Britain must learn to live with Covid as 'endemic' illness for years

Britain must learn to live with Covid as 'endemic' illness for years

Britain will have to learn to live with Covid as an ‘endemic’ illness for many years, say the experts

  • Britain will have to learn to live with Covid as an ‘endemic’ illness for many years, according to leaked documents
  • The virus is expected to remain widespread within the population, with ‘seasonal surges’ in the winter like flu
  • Covid is set to for what health experts within the Government call a ‘steady state’

Britain will have to learn to live with Covid as an ‘endemic’ illness for many years, according to leaked documents obtained by the Mail on Sunday. 

The virus is expected to remain widespread within the population, with ‘seasonal surges’ in the winter like flu and other respiratory diseases. 

But thanks to vaccine booster jabs, Covid is forecast to enter what Government health experts are calling a ‘steady state’, with hospital admissions not expected to exceed recent levels of about 750 patients per day. 

‘Given the extent of transmission throughout the world, we now have to consider how society might concurrently suppress and live with the virus and reach an endemic state for years to come,’ one document, outlining the autumn strategy for the NHS Test and Trace service, states. 

The virus is expected to remain widespread within the population, with ‘seasonal surges’ in the winter like flu and other respiratory diseases

The documents describe in detail for the first time the four different planning scenarios that have underpinned Boris Johnson’s response to the third wave of the virus. They include an optimistic scenario, named ‘quick farewell’, in which Covid cases would have peaked in July at 30,000 per day, and a ‘reasonable worst case’ scenario, named ‘long goodbye’, which forecast a summer peak of 85,000 cases per day. 

The central planning assumption is known as ‘leaving soon’ and would have involved a peak in July of 65,000 cases a day, with ‘modest levels’ by October. In fact, all of the scenarios were wrong. 

Daily UK cases in the third wave peaked in July at 54,674 but then remained high for three months, hitting 52,009 on October 21. Since then the numbers fell steadily, before moving slightly upwards in recent days.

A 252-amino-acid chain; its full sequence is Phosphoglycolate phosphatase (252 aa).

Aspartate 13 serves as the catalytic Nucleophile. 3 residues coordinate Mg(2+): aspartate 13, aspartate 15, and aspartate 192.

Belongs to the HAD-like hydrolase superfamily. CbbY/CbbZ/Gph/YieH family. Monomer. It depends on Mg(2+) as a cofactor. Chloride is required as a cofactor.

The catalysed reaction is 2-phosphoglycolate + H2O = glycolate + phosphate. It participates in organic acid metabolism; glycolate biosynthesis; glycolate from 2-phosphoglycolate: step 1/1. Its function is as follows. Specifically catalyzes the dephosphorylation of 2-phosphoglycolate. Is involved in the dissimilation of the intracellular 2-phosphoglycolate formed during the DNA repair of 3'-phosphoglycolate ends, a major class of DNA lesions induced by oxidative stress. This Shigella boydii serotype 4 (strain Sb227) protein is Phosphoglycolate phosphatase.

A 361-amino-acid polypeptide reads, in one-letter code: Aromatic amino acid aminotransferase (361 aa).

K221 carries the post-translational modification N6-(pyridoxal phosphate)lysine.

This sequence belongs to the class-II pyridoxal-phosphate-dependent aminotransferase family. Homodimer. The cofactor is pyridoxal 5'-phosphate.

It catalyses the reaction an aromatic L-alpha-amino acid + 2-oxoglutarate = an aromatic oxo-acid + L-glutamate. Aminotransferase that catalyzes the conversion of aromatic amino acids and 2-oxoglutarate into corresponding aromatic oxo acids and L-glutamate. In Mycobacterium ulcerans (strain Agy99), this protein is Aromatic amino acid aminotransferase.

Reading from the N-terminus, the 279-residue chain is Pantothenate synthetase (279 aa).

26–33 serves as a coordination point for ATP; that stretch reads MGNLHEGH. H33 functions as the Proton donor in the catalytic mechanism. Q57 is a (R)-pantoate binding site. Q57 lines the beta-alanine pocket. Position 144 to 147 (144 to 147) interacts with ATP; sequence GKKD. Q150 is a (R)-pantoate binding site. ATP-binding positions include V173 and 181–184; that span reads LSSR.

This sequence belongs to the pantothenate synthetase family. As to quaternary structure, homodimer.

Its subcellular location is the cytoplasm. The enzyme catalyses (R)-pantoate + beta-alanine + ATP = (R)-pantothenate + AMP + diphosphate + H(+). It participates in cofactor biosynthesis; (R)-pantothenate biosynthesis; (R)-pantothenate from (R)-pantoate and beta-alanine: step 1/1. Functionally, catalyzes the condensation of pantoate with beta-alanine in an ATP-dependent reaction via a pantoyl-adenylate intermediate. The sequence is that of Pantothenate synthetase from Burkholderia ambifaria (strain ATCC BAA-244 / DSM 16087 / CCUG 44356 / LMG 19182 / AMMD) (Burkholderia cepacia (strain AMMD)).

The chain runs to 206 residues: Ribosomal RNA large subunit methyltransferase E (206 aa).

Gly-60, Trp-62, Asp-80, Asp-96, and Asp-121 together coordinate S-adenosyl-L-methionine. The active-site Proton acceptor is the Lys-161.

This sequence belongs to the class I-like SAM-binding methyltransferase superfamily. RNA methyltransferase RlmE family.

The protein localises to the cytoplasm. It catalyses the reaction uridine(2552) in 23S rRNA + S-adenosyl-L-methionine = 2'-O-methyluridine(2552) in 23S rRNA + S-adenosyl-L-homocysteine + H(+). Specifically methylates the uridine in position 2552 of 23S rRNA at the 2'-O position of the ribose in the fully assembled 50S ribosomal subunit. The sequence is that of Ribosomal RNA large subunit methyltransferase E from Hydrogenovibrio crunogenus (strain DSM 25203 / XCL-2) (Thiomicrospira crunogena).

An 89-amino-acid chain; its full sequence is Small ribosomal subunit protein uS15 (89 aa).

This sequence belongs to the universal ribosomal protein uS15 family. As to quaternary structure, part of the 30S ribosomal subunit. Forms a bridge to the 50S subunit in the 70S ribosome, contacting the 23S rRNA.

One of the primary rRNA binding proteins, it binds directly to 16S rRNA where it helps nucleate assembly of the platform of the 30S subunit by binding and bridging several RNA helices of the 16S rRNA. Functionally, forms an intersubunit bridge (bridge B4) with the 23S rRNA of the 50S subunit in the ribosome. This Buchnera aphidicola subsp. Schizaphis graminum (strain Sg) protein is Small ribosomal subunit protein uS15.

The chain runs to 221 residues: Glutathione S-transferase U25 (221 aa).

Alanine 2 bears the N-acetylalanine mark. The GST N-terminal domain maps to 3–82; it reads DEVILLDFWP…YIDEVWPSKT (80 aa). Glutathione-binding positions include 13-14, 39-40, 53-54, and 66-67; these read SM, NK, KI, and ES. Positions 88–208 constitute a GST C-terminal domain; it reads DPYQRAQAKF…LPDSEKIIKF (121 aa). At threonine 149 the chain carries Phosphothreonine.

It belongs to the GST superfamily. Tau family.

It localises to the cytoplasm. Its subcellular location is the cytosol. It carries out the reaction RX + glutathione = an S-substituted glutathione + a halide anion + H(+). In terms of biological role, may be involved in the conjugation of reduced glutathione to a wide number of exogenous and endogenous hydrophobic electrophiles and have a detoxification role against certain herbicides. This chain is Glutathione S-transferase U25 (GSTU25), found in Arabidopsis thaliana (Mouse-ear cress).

Ominously, the Government documents warn that ‘an extreme event could emerge at any time’. This could include the spread of a vaccine-busting new strain or ‘severe supply chain issues’ with booster jabs. 

‘In any of our scenarios there is the potential for an unforeseen event or combination of events occurring to derail our planning and leave us in a worst case scenario with no end in sight,’ one document warns. 

New ‘variants of concern’, like the Delta strain which arrived earlier this year and quickly swept the country, remain a ‘very real risk’, it is claimed, especially if many people have Covid. 

Mr Johnson last week warned that ‘storm clouds’ are gathering over Europe and said cases could rise in the UK. 

Separate scenarios reported in the i newspaper yesterday show that the Government does not expect the pandemic to be declared over for at least another year.

Government officials also privately believe that a World Health Organisation target of having 70 per cent of the world vaccinated is ‘unlikely to happen’. 

Nearly 80 countries, half of them in Africa, are set to miss a separate target of vaccinating 40 per cent of their population by the end of this year. 

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